7. Mini Performance Reviews. Conduct short performance reviews about what you have done at the end of each day and ask how you would have done it better.
8. Maximising “commuting time”. Whilst travelling, can you listen to a CD or MP3s to educate yourself? If you travel 40 minutes each way (assuming 22 work days a month), you would have used 352 hours in a year to gain additional knowledge.
9. Creating Activities is not the same as Being Effective. Remember that activity does not mean accomplishment. You can be doing a lot of things and running around in circles. Strive to be effective first before being efficient.
10. Effectiveness Percentage. Calculate your Efficiency Percentage = [ (Time doing Real Work) / (Time spent at work) ] x 100%. “Real Work” is the amount of time you actually spend doing real work, while “work” is the office hours you put in. You will be wise to improve efficiency percentage by maximising your time and not adding more hours.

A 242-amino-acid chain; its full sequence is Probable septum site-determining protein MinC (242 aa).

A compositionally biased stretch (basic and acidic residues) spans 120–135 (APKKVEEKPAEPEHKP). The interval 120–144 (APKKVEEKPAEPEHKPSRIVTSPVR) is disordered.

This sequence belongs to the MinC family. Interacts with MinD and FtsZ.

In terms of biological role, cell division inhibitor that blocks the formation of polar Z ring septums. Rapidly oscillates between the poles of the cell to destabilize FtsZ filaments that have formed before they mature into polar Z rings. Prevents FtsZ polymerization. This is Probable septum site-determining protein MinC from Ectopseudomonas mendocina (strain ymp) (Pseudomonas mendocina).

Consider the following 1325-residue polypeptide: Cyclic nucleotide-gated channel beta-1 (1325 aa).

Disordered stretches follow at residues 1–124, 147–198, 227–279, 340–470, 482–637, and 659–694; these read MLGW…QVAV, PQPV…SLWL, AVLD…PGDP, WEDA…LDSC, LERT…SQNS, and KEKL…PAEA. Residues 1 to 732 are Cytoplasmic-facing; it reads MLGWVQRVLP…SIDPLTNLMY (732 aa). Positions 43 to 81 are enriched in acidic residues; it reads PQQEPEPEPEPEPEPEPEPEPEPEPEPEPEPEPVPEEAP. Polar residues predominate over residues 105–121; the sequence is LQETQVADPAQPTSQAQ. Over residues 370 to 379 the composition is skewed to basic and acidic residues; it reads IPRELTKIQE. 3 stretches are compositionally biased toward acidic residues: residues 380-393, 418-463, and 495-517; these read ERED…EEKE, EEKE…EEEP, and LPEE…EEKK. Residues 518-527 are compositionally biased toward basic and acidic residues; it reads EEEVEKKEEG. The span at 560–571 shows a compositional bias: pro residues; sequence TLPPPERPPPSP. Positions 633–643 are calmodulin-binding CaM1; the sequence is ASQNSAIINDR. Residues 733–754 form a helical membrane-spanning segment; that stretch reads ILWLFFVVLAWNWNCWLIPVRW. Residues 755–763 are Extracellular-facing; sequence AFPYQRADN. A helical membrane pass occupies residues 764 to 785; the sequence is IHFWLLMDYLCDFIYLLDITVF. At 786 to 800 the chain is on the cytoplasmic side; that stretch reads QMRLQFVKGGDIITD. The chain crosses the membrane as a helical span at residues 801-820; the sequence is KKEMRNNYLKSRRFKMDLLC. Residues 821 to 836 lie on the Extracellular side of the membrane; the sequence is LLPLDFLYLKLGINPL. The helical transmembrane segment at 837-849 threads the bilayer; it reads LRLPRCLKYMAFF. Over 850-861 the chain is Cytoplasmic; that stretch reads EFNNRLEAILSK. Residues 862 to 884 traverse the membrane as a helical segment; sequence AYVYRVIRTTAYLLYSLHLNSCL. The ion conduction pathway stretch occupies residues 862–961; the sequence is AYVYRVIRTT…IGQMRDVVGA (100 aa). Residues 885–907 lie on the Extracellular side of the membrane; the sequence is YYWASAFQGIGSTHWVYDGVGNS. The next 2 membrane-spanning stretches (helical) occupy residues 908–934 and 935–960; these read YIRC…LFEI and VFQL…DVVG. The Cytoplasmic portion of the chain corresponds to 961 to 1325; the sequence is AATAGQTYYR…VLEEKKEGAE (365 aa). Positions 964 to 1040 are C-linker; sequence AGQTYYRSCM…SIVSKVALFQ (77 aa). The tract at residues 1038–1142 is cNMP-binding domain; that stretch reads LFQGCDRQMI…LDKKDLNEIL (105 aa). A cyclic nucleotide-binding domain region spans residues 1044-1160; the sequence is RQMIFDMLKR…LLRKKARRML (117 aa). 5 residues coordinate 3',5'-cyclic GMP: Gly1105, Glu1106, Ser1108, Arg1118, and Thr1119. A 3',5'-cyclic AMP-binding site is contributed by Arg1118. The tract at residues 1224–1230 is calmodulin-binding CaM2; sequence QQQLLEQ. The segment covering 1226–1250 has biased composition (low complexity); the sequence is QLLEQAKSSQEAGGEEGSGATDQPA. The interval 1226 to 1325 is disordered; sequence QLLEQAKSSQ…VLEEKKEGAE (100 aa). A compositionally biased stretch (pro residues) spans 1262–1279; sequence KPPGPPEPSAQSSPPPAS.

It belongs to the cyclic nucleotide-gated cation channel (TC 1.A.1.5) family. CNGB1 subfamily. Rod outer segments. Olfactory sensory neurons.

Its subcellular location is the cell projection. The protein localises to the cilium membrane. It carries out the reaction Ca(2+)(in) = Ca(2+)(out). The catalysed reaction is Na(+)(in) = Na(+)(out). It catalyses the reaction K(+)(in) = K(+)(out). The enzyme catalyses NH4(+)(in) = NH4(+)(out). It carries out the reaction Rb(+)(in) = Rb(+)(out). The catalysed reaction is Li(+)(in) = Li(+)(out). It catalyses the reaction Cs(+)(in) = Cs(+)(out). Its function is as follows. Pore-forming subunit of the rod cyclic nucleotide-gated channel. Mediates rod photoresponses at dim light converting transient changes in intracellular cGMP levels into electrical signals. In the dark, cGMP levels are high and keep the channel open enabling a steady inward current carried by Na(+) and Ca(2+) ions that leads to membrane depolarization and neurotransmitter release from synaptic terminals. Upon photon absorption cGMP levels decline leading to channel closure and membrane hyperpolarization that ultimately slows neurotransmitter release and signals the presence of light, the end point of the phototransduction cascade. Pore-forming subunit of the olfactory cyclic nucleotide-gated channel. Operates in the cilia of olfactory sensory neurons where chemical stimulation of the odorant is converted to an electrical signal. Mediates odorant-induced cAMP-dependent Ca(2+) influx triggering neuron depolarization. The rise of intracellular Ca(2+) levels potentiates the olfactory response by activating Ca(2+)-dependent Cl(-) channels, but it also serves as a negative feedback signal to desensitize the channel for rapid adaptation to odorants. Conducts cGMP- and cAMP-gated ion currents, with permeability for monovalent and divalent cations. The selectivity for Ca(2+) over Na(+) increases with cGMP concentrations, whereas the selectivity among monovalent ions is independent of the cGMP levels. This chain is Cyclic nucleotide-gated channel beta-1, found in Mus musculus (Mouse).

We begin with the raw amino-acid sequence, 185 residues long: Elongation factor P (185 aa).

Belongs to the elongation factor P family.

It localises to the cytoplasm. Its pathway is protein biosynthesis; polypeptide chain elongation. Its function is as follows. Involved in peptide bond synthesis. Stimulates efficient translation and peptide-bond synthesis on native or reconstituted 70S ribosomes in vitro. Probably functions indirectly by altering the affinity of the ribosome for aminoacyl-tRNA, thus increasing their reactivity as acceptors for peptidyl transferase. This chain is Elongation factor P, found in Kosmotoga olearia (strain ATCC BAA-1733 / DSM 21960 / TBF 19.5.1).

11. Invest in yourself. Read, attend courses or seminars that will make you think faster, make better decisions and improve your gut feel for things.
12. Avoid information overload. Today’s society tends to give us too much information that is not timely or relevant. Unsubscribe yourself from newsletters or reduce reading newspaper content. Anything that you are not reading for more than three months should tell you to unsubscribe from it. You can always resubscribe if you need.
13. Schedule Pit Stops. Even a high performance car in the F1 needs to enter a pit stop to refuel and change tires. They do it so that they will continue running at an optimum speed. Schedule time every week to reflect and strategise for the week ahead.